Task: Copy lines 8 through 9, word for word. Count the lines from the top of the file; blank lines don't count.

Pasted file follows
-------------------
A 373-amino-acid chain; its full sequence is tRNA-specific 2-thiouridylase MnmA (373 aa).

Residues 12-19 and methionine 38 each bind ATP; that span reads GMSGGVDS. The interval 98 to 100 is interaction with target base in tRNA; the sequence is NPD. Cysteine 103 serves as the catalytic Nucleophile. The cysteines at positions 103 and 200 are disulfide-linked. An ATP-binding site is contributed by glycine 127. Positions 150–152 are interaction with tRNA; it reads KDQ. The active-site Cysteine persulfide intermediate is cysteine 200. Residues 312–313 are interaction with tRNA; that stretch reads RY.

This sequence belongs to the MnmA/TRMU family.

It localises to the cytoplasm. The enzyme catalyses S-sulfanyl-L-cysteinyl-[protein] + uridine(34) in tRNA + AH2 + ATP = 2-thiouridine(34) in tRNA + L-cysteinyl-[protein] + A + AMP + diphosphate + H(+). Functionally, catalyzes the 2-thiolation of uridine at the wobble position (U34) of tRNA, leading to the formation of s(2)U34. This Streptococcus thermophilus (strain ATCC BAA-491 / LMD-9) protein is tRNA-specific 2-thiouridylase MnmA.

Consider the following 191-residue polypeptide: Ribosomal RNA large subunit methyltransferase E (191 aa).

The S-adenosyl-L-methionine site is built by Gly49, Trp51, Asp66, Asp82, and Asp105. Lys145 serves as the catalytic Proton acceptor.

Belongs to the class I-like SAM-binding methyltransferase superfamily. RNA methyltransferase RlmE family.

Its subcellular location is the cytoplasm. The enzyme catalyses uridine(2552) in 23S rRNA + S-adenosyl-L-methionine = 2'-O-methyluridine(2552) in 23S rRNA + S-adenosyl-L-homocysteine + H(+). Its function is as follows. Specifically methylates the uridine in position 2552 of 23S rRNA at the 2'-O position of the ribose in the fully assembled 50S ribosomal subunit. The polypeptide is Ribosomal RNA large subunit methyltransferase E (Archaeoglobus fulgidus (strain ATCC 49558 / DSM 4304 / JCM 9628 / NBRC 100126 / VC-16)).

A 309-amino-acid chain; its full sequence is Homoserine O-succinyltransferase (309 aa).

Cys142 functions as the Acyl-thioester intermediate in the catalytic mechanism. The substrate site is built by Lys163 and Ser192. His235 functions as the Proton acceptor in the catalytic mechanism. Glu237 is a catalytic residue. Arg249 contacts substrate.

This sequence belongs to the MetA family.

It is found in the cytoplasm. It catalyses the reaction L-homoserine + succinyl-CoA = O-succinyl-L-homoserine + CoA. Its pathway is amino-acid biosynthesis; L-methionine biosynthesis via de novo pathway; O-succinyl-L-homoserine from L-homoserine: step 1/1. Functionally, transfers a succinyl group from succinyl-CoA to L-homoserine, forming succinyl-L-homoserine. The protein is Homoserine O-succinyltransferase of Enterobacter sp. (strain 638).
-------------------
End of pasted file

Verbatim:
Its subcellular location is the cytoplasm. The enzyme catalyses uridine(2552) in 23S rRNA + S-adenosyl-L-methionine = 2'-O-methyluridine(2552) in 23S rRNA + S-adenosyl-L-homocysteine + H(+). Its function is as follows. Specifically methylates the uridine in position 2552 of 23S rRNA at the 2'-O position of the ribose in the fully assembled 50S ribosomal subunit. The polypeptide is Ribosomal RNA large subunit methyltransferase E (Archaeoglobus fulgidus (strain ATCC 49558 / DSM 4304 / JCM 9628 / NBRC 100126 / VC-16)).

A 309-amino-acid chain; its full sequence is Homoserine O-succinyltransferase (309 aa).